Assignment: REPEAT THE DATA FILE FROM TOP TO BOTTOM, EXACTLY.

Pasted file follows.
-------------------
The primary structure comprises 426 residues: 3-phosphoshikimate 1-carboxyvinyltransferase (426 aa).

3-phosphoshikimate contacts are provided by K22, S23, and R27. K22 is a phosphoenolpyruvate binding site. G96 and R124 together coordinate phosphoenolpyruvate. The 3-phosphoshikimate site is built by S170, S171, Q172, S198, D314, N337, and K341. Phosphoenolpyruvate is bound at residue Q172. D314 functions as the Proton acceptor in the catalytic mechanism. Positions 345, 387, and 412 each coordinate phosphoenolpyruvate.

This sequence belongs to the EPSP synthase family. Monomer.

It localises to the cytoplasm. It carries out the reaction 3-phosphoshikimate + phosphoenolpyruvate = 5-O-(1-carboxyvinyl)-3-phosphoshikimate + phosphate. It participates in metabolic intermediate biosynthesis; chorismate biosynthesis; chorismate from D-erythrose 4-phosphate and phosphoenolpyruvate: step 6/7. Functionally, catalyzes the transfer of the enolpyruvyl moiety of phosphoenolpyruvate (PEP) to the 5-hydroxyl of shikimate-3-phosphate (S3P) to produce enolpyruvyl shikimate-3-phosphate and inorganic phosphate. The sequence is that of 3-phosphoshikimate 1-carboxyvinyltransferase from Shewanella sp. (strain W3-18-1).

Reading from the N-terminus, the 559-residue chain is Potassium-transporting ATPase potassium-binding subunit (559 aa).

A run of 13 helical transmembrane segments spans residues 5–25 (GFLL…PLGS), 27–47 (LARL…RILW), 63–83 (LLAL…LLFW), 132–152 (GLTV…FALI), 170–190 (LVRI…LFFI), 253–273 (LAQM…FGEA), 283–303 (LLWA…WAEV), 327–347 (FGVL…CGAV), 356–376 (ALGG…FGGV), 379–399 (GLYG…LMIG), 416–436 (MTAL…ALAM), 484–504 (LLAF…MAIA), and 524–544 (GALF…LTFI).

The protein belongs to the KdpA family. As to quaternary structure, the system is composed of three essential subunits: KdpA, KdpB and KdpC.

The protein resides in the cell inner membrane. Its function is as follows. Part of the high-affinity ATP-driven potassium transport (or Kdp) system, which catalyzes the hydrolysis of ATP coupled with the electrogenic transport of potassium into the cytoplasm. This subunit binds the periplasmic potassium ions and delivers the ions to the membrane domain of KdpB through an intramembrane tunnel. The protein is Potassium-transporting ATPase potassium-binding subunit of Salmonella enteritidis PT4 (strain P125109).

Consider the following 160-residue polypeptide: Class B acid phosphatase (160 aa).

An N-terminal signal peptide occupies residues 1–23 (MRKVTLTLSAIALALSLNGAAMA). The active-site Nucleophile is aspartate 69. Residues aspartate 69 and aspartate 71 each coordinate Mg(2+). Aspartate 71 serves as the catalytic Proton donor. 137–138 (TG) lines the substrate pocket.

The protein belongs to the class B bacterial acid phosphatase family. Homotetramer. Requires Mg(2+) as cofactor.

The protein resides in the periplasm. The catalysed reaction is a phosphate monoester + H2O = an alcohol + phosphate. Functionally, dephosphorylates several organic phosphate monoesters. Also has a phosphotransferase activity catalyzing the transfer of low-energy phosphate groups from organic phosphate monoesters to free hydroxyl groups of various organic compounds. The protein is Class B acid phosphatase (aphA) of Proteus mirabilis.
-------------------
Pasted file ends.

The primary structure comprises 426 residues: 3-phosphoshikimate 1-carboxyvinyltransferase (426 aa).

3-phosphoshikimate contacts are provided by K22, S23, and R27. K22 is a phosphoenolpyruvate binding site. G96 and R124 together coordinate phosphoenolpyruvate. The 3-phosphoshikimate site is built by S170, S171, Q172, S198, D314, N337, and K341. Phosphoenolpyruvate is bound at residue Q172. D314 functions as the Proton acceptor in the catalytic mechanism. Positions 345, 387, and 412 each coordinate phosphoenolpyruvate.

This sequence belongs to the EPSP synthase family. Monomer.

It localises to the cytoplasm. It carries out the reaction 3-phosphoshikimate + phosphoenolpyruvate = 5-O-(1-carboxyvinyl)-3-phosphoshikimate + phosphate. It participates in metabolic intermediate biosynthesis; chorismate biosynthesis; chorismate from D-erythrose 4-phosphate and phosphoenolpyruvate: step 6/7. Functionally, catalyzes the transfer of the enolpyruvyl moiety of phosphoenolpyruvate (PEP) to the 5-hydroxyl of shikimate-3-phosphate (S3P) to produce enolpyruvyl shikimate-3-phosphate and inorganic phosphate. The sequence is that of 3-phosphoshikimate 1-carboxyvinyltransferase from Shewanella sp. (strain W3-18-1).

Reading from the N-terminus, the 559-residue chain is Potassium-transporting ATPase potassium-binding subunit (559 aa).

A run of 13 helical transmembrane segments spans residues 5–25 (GFLL…PLGS), 27–47 (LARL…RILW), 63–83 (LLAL…LLFW), 132–152 (GLTV…FALI), 170–190 (LVRI…LFFI), 253–273 (LAQM…FGEA), 283–303 (LLWA…WAEV), 327–347 (FGVL…CGAV), 356–376 (ALGG…FGGV), 379–399 (GLYG…LMIG), 416–436 (MTAL…ALAM), 484–504 (LLAF…MAIA), and 524–544 (GALF…LTFI).

The protein belongs to the KdpA family. As to quaternary structure, the system is composed of three essential subunits: KdpA, KdpB and KdpC.

The protein resides in the cell inner membrane. Its function is as follows. Part of the high-affinity ATP-driven potassium transport (or Kdp) system, which catalyzes the hydrolysis of ATP coupled with the electrogenic transport of potassium into the cytoplasm. This subunit binds the periplasmic potassium ions and delivers the ions to the membrane domain of KdpB through an intramembrane tunnel. The protein is Potassium-transporting ATPase potassium-binding subunit of Salmonella enteritidis PT4 (strain P125109).

Consider the following 160-residue polypeptide: Class B acid phosphatase (160 aa).

An N-terminal signal peptide occupies residues 1–23 (MRKVTLTLSAIALALSLNGAAMA). The active-site Nucleophile is aspartate 69. Residues aspartate 69 and aspartate 71 each coordinate Mg(2+). Aspartate 71 serves as the catalytic Proton donor. 137–138 (TG) lines the substrate pocket.

The protein belongs to the class B bacterial acid phosphatase family. Homotetramer. Requires Mg(2+) as cofactor.

The protein resides in the periplasm. The catalysed reaction is a phosphate monoester + H2O = an alcohol + phosphate. Functionally, dephosphorylates several organic phosphate monoesters. Also has a phosphotransferase activity catalyzing the transfer of low-energy phosphate groups from organic phosphate monoesters to free hydroxyl groups of various organic compounds. The protein is Class B acid phosphatase (aphA) of Proteus mirabilis.